Needless to say, even though the locations of many of my first lapse work is amazing, the quality of the work was not. After realizing I needed a little more than standard Internet tutorials I turned to one of the best time-lapse guys in the industry, Dustin Farrell. I took a workshop with him and some other aspiring lapse artists at Lake Powell. I fine tuned a few techniques and learned some night sky tricks that really jump started my love for time-lapse again.

What parallels do you see in your time lapse photography to poker?

Just like poker, time-lapse requires an incredible amount of patience. The time-lapse version of being card dead all day is driving and hiking for hours then have nothing relevant to shoot once you get to the location because there isn’t a cloud in the sky.

It’s hard to say if there is more variance in lapse or poker but either way there are many uncontrollable variables in both that require a solid reactive skill set. If there isn’t a cloud to provide relevant movement then its important to work with the potential shadow and lighting changes. There is always a reasonable shot if you look hard enough.

What inspires you the most in nature?

The majority of my best time-lapse scenes are actually Las Vegas storms. If you live on the 37th floor of a high-rise long enough some pretty cool stuff passes through.

The most intense weather moment I’ve lapsed was the storm that halted play during this year’s WSOP day 1-b. People left the Rio on dinner break and couldn’t drive back because roads turned into rivers. There was an insane wall of water starting around Red Rock and it came straight at me, bringing visibility down from the normal 50-plus miles to one mile.

What are you currently focused and working on?

This month I’m trying to keep it real with a Halloween theme. I’ve developed my own genre of lapse called spooky lapse. I like to shoot Halloween props around town and up in the mountains under the stars.

Shooting the spooky lapse is usually creepier than the finished product. There’s just something unsettling about pulling a severed head from a bag at 10,000 feet to hang from a tree that will never get old. It creeps me out but I like it just like I occasionally enjoy punt bluffing off 100 big blinds in a limped pot.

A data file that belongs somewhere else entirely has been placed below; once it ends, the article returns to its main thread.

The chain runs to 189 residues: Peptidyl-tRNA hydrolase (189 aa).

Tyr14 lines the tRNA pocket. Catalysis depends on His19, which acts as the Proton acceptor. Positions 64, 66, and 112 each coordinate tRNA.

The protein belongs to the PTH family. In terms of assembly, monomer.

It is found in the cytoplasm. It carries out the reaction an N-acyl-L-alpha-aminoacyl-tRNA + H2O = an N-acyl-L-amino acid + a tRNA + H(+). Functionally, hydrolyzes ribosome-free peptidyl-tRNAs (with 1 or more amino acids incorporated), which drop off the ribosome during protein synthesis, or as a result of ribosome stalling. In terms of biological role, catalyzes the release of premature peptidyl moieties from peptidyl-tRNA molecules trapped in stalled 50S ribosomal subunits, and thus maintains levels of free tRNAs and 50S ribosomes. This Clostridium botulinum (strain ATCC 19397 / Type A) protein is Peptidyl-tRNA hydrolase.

There was a social media frenzy surrounding one of your time lapses and it wound up blowing up on Twitter. Tell us about that and where is the sickest place we have seen your work?

I’ve released a handful of 2-4 minute long YouTube poker time-lapse videos of me playing online with a satellite Internet card all over Costa Rica. I was struggling with keeping poker fun and shooting enough time-lapse so it called for a classic range merge and I did both AT THE SAME TIME.

The last year I haven’t shot enough of the same things to make a relevant compilation video so I’ve been stockpiling content and releasing the occasional fun 15-second instagram video.

I had two lapse videos take off for 1-2k re-tweets on Twitter. My phone didn’t stop blowing up with Las Vegas high school girls re-tweeting my lapse for a few days. Most of the local Vegas news stations have shown some of my best weather shots. “Good Morning America” even picked up two different lapse videos of mine in under two weeks earlier this year.

What are your plans for the future?

I’ve never known where poker will take me and I never know what my next lapse shot will show. All I know is I will never know the future but I can enjoy the moment. Time lapse helps keeps me in the present and bring a magical perspective to some of my adventures. I plan on flipping many more coins for stacks while capturing time in a lapse along the way.

You can see Will’s time lapse photography on at Twitter or instagram 

Christina Lindley is a local poker pro, who has been featured on World Poker Tour as “One to Watch.” She made the final table at the WPT Grand Prix Paris taking 5th place and over $114,000. She has been an actress and fitness model but found her true love in poker. Follow Christina on Twitter: @lindleyloo. Contact her at [email protected].